“Those families often face a lot of barriers,” Becker explains. Domestic violence, which affects an estimated 10 million people in the United States each year,[i] knows no socio-economic, racial, or gender boundaries. Nonetheless, more than half of LifeWire’s program participants have very low incomes. Becker notes, “We serve vulnerable individuals living in poverty, immigrants using English as a second language, those with chronic health and chemical dependency concerns, people of color, and members of the LGBTQ community, all with domestic violence issues.”

To that catalog of vulnerabilities, add financial losses and upheaval driven by social distancing orders. “The pandemic has really impacted families that were already on the edge, living paycheck to paycheck,” says Becker. “Many are experiencing loss of income through the combination of illness, sudden childcare needs as a result of school closures, and layoffs or reduced work hours. Many of our survivors work in the services industry, and that's taken a very hard hit.”

 

“One in four women and one in nine men in our community will experience domestic violence in their lifetimes.”

The leading cause of homelessness

Even in ordinary circumstances, domestic violence is the leading cause of homelessness for women and children in the United States. Finding a safe place to live has become even harder today. LifeWire helps as many people as its funding permits—about 3,100 in 2019, including 282 families who received shelter or related support. Those efforts kept more than 650 people from becoming homeless.

Becker notes, however, that the demand is greater. For every family helped into safer housing, LifeWire must turn away roughly five others.

“One in four women and one in nine men in our community will experience domestic violence in their lifetimes,” she says. Although the helpline phone normally rings an average of nearly twice an hour, 365 days of the year, she adds, “We’ve had a dramatic increase in requests for emergency financial assistance.”

Perfect timing for help

F5 employee Mandy Skiffington, a project manager with F5 Talent Acquisition, was aware of that increase. Skiffington, who learned about LifeWire through a friend, has been a supporter for a half-dozen years. She acted fast when she saw the F5 grant opportunity. “Like two days later, they received it!” she says. “I was super happy, and it was turned around so quickly.”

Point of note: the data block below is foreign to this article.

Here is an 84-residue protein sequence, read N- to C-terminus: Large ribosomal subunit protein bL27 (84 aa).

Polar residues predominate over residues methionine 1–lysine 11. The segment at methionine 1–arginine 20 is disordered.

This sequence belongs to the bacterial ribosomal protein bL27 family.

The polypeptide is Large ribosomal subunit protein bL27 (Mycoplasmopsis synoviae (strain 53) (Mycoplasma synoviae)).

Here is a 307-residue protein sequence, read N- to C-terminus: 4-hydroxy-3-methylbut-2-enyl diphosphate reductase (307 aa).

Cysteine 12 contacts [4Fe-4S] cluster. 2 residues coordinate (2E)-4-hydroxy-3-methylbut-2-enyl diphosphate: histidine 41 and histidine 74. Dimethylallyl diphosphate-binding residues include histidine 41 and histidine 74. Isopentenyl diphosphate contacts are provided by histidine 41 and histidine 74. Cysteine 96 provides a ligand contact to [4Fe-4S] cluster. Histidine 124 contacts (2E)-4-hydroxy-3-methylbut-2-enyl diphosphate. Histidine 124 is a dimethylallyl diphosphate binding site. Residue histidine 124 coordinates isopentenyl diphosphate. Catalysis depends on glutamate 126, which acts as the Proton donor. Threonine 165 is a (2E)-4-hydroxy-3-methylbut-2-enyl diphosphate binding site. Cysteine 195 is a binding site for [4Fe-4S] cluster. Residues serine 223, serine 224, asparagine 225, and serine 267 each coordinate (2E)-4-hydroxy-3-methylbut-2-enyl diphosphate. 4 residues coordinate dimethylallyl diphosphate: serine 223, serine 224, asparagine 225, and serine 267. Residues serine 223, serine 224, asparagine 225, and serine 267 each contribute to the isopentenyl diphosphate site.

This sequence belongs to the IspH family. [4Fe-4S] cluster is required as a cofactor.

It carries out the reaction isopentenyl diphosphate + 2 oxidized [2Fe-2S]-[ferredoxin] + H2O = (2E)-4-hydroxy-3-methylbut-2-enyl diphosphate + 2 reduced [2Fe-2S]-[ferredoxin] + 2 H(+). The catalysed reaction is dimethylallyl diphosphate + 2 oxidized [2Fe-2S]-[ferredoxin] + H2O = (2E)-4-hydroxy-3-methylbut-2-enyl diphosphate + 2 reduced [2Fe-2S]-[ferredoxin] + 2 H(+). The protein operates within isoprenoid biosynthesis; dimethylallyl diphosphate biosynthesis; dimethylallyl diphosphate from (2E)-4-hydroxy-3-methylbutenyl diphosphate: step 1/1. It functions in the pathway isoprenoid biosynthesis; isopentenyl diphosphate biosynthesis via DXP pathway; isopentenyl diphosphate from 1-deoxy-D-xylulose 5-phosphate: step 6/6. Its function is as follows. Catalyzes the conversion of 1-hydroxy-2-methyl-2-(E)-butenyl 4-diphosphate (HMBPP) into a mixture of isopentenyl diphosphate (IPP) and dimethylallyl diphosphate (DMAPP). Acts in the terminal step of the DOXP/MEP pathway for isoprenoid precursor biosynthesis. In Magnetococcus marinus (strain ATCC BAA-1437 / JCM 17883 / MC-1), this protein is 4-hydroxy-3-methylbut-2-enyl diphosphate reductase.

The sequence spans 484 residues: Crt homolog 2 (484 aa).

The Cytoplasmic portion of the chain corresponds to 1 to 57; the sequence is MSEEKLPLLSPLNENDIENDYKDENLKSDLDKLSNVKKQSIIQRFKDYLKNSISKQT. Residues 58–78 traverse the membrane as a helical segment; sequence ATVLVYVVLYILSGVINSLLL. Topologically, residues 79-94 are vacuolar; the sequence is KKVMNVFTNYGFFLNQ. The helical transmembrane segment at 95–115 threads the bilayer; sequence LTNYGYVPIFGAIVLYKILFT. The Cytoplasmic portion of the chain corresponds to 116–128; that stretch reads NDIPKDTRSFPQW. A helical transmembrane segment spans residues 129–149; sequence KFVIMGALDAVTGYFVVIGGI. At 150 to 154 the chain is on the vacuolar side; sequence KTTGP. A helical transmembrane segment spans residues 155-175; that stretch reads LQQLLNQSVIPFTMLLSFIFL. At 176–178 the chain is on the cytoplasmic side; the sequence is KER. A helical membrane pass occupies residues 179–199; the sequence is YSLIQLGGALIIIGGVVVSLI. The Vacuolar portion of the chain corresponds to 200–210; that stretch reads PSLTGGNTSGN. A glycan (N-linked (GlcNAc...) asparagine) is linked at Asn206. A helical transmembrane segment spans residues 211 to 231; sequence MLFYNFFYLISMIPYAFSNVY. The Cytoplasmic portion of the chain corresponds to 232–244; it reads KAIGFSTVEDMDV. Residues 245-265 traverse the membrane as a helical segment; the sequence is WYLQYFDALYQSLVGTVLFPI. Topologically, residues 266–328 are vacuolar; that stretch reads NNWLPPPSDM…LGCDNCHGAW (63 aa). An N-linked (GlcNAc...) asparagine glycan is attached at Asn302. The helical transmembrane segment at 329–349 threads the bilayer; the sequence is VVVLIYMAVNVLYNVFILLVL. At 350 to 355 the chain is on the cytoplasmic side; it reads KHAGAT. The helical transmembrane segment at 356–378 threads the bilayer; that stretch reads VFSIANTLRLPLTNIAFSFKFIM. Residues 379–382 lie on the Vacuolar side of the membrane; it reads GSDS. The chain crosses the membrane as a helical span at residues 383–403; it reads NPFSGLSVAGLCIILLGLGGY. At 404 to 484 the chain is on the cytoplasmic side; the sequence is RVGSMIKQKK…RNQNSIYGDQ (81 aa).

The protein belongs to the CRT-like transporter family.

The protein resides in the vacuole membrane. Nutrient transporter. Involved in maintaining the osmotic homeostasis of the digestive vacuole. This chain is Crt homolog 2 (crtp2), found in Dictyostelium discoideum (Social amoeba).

“I don't think we would have been able to put this strong infrastructure in place and make the transition to working mostly by computer and phone eight months ago,” says Rachel Krinsky, LifeWire’s executive director. “We’re very grateful for the grant, and the timing was perfect. We’re in a strong place because of it, not only doing great work but weathering the crisis.”

As a result, LifeWire is ready to continue helping anyone facing domestic violence. “If readers need us, we’re here for them,” Becker notes.

If not, LifeWire could use your help instead. The organization’s annual fundraising gala has been postponed due to the pandemic, but donations are always welcome. Becker says, “Stepping up to support us is just one of the ways people can be part of our mission to end domestic violence.”

About F5 Global Good Tech for Good grants for COVID-19 Response

F5 Global Good is built on three pillars: supporting the causes that employees are most passionate about in communities around the world, helping to build the pipeline of tomorrow’s changemakers and future leaders through STEM education impact grants, and supporting nonprofit organizations with their digital transformation efforts through Tech for Good impact grants. F5 recognizes that grants to help nonprofits with tech-specific needs are crucial—especially now that we’re relying on technology to keep us all connected while we practice social distancing. As part of its COVID-19 Response efforts, F5 has awarded $250,000 in Tech for Good grants to nonprofits in Australia, France, India, Israel, Italy, Japan, Singapore, and the U.​S.​ Grant recipients are using these funds to bolster their technology infrastructures, making it possible for them to streamline administrative efforts, improve data security, and—most importantly—expedite their missions so they can do even more to help those they serve.